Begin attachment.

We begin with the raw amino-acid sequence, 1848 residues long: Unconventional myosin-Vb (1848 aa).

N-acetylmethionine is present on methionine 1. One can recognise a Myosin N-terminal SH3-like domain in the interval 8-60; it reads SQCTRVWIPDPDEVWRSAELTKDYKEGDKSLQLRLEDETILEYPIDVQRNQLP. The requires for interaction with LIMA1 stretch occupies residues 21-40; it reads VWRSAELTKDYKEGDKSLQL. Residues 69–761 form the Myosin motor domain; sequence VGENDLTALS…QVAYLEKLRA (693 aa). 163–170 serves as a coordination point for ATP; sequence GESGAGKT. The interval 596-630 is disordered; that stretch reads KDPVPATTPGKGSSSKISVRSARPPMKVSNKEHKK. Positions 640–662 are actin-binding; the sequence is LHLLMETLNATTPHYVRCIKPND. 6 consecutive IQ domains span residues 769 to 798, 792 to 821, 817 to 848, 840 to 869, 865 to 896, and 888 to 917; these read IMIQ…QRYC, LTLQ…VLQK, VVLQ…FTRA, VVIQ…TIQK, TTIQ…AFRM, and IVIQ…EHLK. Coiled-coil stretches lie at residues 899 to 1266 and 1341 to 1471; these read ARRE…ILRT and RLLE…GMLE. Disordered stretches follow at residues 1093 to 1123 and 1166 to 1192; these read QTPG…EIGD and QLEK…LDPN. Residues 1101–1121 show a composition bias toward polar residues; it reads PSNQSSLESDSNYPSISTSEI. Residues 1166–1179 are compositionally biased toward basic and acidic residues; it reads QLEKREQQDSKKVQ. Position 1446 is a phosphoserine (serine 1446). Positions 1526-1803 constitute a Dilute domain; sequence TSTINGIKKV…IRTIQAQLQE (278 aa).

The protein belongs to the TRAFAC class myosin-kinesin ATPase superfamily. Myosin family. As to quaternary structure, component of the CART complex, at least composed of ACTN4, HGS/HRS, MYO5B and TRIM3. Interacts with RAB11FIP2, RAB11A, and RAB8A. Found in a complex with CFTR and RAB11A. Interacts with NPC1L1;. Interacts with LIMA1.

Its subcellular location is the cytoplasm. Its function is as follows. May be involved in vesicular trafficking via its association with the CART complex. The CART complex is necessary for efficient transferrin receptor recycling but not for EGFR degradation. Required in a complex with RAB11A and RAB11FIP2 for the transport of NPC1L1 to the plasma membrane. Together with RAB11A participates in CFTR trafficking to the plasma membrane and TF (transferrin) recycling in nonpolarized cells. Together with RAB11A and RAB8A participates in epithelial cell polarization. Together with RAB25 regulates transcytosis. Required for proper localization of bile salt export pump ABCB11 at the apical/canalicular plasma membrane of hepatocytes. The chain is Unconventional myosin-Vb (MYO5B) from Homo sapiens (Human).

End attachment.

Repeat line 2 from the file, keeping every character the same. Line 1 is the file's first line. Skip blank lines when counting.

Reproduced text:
N-acetylmethionine is present on methionine 1. One can recognise a Myosin N-terminal SH3-like domain in the interval 8-60; it reads SQCTRVWIPDPDEVWRSAELTKDYKEGDKSLQLRLEDETILEYPIDVQRNQLP. The requires for interaction with LIMA1 stretch occupies residues 21-40; it reads VWRSAELTKDYKEGDKSLQL. Residues 69–761 form the Myosin motor domain; sequence VGENDLTALS…QVAYLEKLRA (693 aa). 163–170 serves as a coordination point for ATP; sequence GESGAGKT. The interval 596-630 is disordered; that stretch reads KDPVPATTPGKGSSSKISVRSARPPMKVSNKEHKK. Positions 640–662 are actin-binding; the sequence is LHLLMETLNATTPHYVRCIKPND. 6 consecutive IQ domains span residues 769 to 798, 792 to 821, 817 to 848, 840 to 869, 865 to 896, and 888 to 917; these read IMIQ…QRYC, LTLQ…VLQK, VVLQ…FTRA, VVIQ…TIQK, TTIQ…AFRM, and IVIQ…EHLK. Coiled-coil stretches lie at residues 899 to 1266 and 1341 to 1471; these read ARRE…ILRT and RLLE…GMLE. Disordered stretches follow at residues 1093 to 1123 and 1166 to 1192; these read QTPG…EIGD and QLEK…LDPN. Residues 1101–1121 show a composition bias toward polar residues; it reads PSNQSSLESDSNYPSISTSEI. Residues 1166–1179 are compositionally biased toward basic and acidic residues; it reads QLEKREQQDSKKVQ. Position 1446 is a phosphoserine (serine 1446). Positions 1526-1803 constitute a Dilute domain; sequence TSTINGIKKV…IRTIQAQLQE (278 aa).